Originally posted August 22, 2013 on Scholastic EduBlog
When it comes to motivation, your belief in your ability is more important than your actual ability. When we hit an obstacle in math or science or reading, we don’t pick ourselves up and try again unless we believe our next effort has a chance of success. If we want students to persevere, we need to build their confidence along with their competence. Here are three things you can do to help foster this resilience:
Set the expectation for struggle. Consider these two introductions to a math problem: “Let’s start with an easy one” vs “This might take a few tries.” What happens to the student who can’t readily do the “easy one”? He’s done for the day. What’s the point of trying something that isn’t “easy”? On the other hand, the student who expects that the problem will “take a few tries” comes out feeling okay no matter what. If she gets it right away, it feels like a big win. If she struggles, it’s no big deal; it was supposed to take a few tries.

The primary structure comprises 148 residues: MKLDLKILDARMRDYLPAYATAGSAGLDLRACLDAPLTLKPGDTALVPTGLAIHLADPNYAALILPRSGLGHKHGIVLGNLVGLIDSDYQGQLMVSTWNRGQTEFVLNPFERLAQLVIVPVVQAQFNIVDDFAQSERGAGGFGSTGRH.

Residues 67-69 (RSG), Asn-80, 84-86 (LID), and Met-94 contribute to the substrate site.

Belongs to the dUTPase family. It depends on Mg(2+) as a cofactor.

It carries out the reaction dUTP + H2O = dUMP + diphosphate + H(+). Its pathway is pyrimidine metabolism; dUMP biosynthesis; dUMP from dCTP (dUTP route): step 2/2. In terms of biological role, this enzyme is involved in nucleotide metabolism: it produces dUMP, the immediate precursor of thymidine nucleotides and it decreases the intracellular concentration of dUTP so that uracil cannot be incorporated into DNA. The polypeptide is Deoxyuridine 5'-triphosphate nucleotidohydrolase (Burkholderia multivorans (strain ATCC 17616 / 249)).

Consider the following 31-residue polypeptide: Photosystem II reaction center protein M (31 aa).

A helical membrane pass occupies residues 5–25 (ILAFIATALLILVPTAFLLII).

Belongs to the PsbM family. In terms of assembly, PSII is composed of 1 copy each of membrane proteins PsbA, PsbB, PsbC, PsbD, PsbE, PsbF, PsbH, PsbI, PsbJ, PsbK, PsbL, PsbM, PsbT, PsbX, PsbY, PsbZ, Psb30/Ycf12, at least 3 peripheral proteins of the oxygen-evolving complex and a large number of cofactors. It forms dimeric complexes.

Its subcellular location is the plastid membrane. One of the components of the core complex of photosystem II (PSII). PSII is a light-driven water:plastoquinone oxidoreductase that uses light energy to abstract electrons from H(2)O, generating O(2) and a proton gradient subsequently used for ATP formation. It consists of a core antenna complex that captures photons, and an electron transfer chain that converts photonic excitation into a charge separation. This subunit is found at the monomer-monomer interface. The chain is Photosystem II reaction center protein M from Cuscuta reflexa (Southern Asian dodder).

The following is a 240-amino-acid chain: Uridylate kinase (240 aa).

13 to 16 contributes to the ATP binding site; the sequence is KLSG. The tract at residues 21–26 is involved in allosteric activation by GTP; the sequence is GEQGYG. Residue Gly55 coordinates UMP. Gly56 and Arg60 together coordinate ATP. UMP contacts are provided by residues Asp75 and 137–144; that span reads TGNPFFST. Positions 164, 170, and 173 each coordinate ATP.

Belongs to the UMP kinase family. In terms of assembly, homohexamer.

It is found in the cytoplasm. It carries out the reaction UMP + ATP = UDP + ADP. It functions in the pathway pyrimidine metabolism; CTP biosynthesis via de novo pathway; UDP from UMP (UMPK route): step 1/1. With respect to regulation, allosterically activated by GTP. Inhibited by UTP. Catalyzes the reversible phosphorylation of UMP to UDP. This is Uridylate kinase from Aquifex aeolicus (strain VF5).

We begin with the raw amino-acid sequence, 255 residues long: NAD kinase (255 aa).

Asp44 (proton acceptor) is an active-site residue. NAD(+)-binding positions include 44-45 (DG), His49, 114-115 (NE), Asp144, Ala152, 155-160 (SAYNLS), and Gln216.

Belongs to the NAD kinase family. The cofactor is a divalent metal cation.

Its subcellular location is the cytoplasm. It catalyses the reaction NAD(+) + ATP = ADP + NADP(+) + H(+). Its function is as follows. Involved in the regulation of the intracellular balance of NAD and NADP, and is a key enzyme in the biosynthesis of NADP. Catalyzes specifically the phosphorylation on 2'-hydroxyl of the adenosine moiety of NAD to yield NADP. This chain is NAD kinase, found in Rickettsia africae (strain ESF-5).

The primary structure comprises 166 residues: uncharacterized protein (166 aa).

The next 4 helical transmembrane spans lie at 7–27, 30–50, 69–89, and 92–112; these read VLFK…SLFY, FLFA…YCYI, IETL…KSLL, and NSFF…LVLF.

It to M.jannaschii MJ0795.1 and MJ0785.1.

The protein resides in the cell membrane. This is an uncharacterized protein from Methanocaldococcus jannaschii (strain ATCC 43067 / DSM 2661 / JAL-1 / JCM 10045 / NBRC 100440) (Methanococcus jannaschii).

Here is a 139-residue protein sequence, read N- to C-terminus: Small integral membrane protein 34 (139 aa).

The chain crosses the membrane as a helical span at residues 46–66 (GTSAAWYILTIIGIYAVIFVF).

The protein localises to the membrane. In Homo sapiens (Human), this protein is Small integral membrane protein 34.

Give them a running start. Students with a history of failure expect to fail, so they often stop trying. Telling them to keep trying is nice encouragement, but why should they believe you? They need evidence of their capability. So walk them back a few steps. Give them tasks along the learning progression that they already know how to do. Or scaffold these early steps so that they build some confidence. Don’t spend too much time asking them to do what they already know; it gets boring. Quickly get them to their edge of their abilities, but with the belief, supported by their early successes, that achievement is possible.
Show progress. Seeing that your effort is paying off is very motivating, particularly when a milestone is in sight. Create a visible pathway through the learning you expect students to achieve. Then show each student how he or she is moving along that pathway. Put markers along the pathway so that achievement can be reached and celebrated incrementally. “Wins” are very motivating, so it’s okay to have several of them along the learning path.
We’re looking to share insights like these about perseverance, resilience, and growth mindsets across the country. And I’ve teamed with a couple of colleagues from Mindset Works and the University of Memphis to propose a session at the SXSW 2014 Education Conference in Austin. The conference uses crowdsourcing to help evaluate, refine, and select proposals for the conference program. Please take a moment to comment and vote for our proposal.
©Houghton Mifflin Harcourt Publishing Company. Reprinted with permission.